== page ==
IN THE UNITED STATES DISTRICT COURT FOR THE DISTRICT OF HAWAII
February 26, 2013
ZACK MORRIS, #A6047127,
TED SAKAI, ET AL., DEFENDANTS.
The opinion of the court was delivered by: Susan Oki Mollway Chief United States District Judge
ORDER DISMISSING COMPLAINT AND DENYING IN FORMA PAUPERIS APPLICATION AND REQUEST FOR COUNSEL
Before the court is pro se Plaintiff Zack Morris's prisoner civil rights complaint, in forma pauperis ("IFP") application, and request for appointment of counsel. ECF #1,3, & #4. Morris is confined at the Maui Community Correctional Center ("MCCC"). Morris did not sign the Complaint, IFP application, or request for counsel. Instead, all documents in this case were written, signed, and submitted by another inmate, Chris Grindling, allegedly on Morris's behalf. For the following reasons, Morris's Complaint is DISMISSED with leave to amend, and his IFP application and request for appointment of counsel are DENIED without prejudice.
Grindling states, "Plaintiff is blind and can't read and thus can not declare under penalty of perjury this [Complaint] is true[.] I Chris Grindling who wrote this will" [signed Chris Grindling]." Compl., ECF #1 PageID #15. On the unsigned IFP application, Grindling states, "If I sent this to accountant I would get written up and punished."*fn1 IFP Application, ECF #3 PageID #22 (signed by Grindling on February 13, 2013). The documents before the court include no evidence that Morris is aware of this lawsuit. This made the court concerned about the legitimacy of the documents, and the court's concern was promptly corroborated when, to its surprise, it received unsolicited information from the Hawaii Department of Public Safety staff.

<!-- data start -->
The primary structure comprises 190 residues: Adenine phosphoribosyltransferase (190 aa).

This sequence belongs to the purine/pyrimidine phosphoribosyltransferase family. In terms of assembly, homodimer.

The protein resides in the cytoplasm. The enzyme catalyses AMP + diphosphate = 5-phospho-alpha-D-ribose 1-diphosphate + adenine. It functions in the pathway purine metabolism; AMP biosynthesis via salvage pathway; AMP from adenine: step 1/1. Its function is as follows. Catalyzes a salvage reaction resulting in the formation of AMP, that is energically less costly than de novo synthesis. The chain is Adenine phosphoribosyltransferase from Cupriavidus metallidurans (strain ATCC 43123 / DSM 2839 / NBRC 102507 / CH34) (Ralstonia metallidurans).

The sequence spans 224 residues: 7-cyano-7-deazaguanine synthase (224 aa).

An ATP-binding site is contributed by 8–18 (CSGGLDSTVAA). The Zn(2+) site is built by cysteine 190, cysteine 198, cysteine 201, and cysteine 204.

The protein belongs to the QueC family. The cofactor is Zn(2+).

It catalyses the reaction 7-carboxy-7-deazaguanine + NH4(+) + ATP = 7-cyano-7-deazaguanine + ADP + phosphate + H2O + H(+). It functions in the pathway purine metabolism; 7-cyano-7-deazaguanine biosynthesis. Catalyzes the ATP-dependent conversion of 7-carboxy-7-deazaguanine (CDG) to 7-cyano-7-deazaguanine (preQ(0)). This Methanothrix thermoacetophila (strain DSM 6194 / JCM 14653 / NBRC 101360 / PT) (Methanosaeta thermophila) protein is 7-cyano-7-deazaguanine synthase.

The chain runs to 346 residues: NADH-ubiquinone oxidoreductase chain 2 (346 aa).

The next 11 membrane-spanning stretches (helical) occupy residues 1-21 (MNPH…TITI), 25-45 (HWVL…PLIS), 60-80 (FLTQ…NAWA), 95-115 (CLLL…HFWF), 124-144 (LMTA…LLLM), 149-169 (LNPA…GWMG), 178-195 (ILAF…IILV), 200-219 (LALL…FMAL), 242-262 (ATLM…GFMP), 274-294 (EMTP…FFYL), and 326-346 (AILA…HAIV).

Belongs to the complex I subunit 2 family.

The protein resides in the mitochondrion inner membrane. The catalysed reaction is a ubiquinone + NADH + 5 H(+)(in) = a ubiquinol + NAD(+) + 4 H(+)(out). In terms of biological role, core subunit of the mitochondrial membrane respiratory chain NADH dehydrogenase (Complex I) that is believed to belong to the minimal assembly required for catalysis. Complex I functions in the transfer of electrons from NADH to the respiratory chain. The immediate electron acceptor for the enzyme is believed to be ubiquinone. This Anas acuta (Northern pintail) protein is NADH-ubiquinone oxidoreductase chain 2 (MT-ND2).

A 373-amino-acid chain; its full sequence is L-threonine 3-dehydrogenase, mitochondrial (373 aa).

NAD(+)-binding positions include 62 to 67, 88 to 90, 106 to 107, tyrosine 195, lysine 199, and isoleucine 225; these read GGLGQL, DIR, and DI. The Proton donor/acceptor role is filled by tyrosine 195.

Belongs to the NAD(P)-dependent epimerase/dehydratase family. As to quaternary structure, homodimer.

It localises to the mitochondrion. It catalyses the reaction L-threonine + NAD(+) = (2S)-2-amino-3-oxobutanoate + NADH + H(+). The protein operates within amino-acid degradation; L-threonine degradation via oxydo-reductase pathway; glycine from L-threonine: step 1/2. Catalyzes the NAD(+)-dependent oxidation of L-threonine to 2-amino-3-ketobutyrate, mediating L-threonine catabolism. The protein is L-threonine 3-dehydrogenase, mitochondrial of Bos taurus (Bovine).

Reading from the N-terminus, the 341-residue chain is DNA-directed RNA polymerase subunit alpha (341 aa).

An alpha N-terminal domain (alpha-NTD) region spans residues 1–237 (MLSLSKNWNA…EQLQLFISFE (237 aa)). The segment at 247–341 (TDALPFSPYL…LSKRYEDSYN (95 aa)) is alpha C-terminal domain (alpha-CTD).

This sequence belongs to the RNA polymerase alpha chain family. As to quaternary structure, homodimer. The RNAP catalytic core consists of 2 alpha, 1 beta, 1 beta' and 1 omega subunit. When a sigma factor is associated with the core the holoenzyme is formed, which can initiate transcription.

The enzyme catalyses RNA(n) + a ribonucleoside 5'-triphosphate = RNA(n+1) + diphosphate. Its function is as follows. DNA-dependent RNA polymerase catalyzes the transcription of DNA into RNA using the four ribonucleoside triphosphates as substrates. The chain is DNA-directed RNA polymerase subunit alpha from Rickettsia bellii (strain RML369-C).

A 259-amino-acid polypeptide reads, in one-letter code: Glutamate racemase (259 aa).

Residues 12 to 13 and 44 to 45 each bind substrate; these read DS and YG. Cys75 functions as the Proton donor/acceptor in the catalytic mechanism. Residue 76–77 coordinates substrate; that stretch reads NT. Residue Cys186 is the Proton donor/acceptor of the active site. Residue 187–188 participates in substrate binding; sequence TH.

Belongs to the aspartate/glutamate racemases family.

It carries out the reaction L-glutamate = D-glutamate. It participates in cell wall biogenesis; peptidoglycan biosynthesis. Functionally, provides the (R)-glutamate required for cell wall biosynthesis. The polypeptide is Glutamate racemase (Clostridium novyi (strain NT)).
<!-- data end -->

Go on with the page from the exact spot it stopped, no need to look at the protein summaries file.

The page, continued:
Specifically, the court received a copy of a memorandum from a prison chaplain to the MCCC acting warden, stating that Morris had informed the chaplain that Morris had not approved the filing of the present lawsuit under his name!
Count I alleges violations under the Americans with Disabilities Act of 1990 ("ADA"), 42 U.S.C. § 12132. Grindling broadly alleges that "all named defendants" have failed to provide Morris appropriate facilities for his blindness, which he alleges excludes Morris from daily activities due to his disability. Grindling states that, because Morris cannot read or write, he cannot contact his family or friends, access the law library, or submit grievances. Grindling further alleges that Morris was assaulted at MCCC because he is helpless, cannot defend himself, and is a sex offender. Grindling complains that:
(1) there are no guard rails or ladders on MCCC's beds (although he does not allege that Morris has fallen); (2) Morris fell in the shower because he has no inmate aide; (3) Morris is diabetic and receives no treatment, periodic check ups, or blood tests;
(4) Morris's eye patch was taken and his eyeglasses were broken in the assault; and (5) Morris has been forced to sleep on the floor at times due to overcrowding. Grindling demands that Morris be provided with an "inmate aide" or assistant to help him in the shower, at recreation, etc.